Despite massive fundraising efforts, the Red Cross' response to Hurricane Sandy has left many victims unsatisfied, reports Reuters in a lengthy look at the group's efforts. It finds several factors fueling the disappointment:
- In advance of the storm, the Red Cross set up five staging areas in places it didn't expect Sandy to hit; but in two of those places—Baltimore and Harrisburg, Penn.,—officials primarily helped local residents, and didn't send resources to harder-hit regions for days.
- It had a hard time mobilizing aid because of traffic and chaos from the storm, and took three days to get to Staten Island, the Rockaways, and Coney Island.
- Upon arriving in truly hard-hit spots, workers found that misconceptions about what the group actually does caused resentment. One New Yorker asked for help moving a 90-year-old bedridden woman to a shelter, only to be told the Red Cross doesn't assist with such transports. It also doesn't arrange cleanup operations. What it does do: supply food, operate shelters.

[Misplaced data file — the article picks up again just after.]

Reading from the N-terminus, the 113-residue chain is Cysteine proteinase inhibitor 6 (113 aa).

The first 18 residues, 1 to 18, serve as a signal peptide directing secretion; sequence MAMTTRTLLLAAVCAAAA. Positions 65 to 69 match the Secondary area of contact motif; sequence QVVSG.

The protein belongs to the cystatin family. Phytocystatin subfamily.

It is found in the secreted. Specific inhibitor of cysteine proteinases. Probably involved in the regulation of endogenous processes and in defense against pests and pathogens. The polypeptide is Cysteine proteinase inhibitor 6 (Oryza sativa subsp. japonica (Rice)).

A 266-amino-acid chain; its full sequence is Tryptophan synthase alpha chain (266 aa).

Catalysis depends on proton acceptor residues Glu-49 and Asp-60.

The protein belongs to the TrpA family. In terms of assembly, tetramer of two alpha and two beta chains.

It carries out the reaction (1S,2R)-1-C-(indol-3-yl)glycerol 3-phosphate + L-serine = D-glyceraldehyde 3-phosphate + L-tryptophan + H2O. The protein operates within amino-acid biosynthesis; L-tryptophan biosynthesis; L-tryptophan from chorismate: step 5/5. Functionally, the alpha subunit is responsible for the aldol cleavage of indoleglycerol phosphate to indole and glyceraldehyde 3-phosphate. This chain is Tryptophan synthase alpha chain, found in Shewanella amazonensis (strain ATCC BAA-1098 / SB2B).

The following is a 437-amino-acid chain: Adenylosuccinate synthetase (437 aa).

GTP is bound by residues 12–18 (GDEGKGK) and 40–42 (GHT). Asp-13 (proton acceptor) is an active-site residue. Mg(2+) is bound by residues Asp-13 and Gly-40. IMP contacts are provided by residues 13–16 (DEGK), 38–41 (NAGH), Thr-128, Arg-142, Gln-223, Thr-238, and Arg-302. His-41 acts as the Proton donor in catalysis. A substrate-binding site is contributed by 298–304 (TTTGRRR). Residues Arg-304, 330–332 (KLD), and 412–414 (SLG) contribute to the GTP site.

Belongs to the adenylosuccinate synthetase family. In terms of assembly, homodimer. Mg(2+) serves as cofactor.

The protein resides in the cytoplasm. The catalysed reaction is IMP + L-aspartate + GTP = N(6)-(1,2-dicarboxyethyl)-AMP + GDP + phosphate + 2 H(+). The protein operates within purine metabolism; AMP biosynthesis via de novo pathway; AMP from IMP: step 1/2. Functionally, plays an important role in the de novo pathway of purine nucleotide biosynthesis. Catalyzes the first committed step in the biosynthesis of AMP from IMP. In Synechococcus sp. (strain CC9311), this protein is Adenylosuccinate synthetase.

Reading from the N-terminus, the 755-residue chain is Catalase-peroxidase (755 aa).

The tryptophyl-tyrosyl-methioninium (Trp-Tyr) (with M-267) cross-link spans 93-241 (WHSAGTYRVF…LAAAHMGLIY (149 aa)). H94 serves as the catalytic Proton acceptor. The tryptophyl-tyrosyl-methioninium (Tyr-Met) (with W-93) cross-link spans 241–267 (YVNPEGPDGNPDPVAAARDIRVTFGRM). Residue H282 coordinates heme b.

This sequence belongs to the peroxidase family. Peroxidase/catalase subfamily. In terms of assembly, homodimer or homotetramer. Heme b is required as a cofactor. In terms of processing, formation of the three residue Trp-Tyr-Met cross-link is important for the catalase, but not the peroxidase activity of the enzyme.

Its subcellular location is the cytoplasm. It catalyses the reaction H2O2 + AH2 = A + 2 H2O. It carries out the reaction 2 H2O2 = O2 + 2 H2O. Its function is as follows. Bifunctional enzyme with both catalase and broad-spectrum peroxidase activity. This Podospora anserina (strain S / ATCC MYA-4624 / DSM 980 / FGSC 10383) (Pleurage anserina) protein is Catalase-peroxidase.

- Red Cross's sheer size may also be a problem—smaller groups like Occupy Sandy or Doctor's Without Borders have been able to react faster.
- But Red Cross argues it's doing the best it can: "No one organization, no government agency, could permanently be ready to respond to a disaster of this magnitude," says a Red Cross exec. It says that its 2,200 volunteers and 160 employees have helped give out more than 1 million meals or snacks.